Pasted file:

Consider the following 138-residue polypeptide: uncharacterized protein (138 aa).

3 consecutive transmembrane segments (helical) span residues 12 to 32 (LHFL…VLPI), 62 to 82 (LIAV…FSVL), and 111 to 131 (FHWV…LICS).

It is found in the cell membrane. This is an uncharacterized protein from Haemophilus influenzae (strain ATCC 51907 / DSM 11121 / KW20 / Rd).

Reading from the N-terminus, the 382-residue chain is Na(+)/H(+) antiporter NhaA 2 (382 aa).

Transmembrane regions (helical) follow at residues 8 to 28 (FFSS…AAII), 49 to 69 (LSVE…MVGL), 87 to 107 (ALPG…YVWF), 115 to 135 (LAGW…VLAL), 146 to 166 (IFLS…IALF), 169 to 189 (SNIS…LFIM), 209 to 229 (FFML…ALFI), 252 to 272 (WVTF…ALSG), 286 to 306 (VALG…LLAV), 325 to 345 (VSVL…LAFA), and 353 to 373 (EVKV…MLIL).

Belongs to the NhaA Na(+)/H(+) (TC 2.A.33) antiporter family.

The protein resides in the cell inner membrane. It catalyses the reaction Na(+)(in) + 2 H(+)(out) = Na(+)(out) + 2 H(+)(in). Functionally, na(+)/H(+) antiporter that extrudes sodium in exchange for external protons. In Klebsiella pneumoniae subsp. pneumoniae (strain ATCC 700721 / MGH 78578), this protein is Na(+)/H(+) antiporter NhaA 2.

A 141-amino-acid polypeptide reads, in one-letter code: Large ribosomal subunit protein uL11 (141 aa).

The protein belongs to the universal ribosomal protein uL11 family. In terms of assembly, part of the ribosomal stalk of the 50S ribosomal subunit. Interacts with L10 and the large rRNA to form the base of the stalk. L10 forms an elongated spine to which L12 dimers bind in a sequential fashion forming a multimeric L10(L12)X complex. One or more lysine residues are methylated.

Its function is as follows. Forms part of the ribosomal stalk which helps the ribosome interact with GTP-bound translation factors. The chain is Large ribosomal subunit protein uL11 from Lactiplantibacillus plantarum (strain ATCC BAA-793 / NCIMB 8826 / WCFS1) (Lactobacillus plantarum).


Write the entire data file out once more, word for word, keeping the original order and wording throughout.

Consider the following 138-residue polypeptide: uncharacterized protein (138 aa).

3 consecutive transmembrane segments (helical) span residues 12 to 32 (LHFL…VLPI), 62 to 82 (LIAV…FSVL), and 111 to 131 (FHWV…LICS).

It is found in the cell membrane. This is an uncharacterized protein from Haemophilus influenzae (strain ATCC 51907 / DSM 11121 / KW20 / Rd).

Reading from the N-terminus, the 382-residue chain is Na(+)/H(+) antiporter NhaA 2 (382 aa).

Transmembrane regions (helical) follow at residues 8 to 28 (FFSS…AAII), 49 to 69 (LSVE…MVGL), 87 to 107 (ALPG…YVWF), 115 to 135 (LAGW…VLAL), 146 to 166 (IFLS…IALF), 169 to 189 (SNIS…LFIM), 209 to 229 (FFML…ALFI), 252 to 272 (WVTF…ALSG), 286 to 306 (VALG…LLAV), 325 to 345 (VSVL…LAFA), and 353 to 373 (EVKV…MLIL).

Belongs to the NhaA Na(+)/H(+) (TC 2.A.33) antiporter family.

The protein resides in the cell inner membrane. It catalyses the reaction Na(+)(in) + 2 H(+)(out) = Na(+)(out) + 2 H(+)(in). Functionally, na(+)/H(+) antiporter that extrudes sodium in exchange for external protons. In Klebsiella pneumoniae subsp. pneumoniae (strain ATCC 700721 / MGH 78578), this protein is Na(+)/H(+) antiporter NhaA 2.

A 141-amino-acid polypeptide reads, in one-letter code: Large ribosomal subunit protein uL11 (141 aa).

The protein belongs to the universal ribosomal protein uL11 family. In terms of assembly, part of the ribosomal stalk of the 50S ribosomal subunit. Interacts with L10 and the large rRNA to form the base of the stalk. L10 forms an elongated spine to which L12 dimers bind in a sequential fashion forming a multimeric L10(L12)X complex. One or more lysine residues are methylated.

Its function is as follows. Forms part of the ribosomal stalk which helps the ribosome interact with GTP-bound translation factors. The chain is Large ribosomal subunit protein uL11 from Lactiplantibacillus plantarum (strain ATCC BAA-793 / NCIMB 8826 / WCFS1) (Lactobacillus plantarum).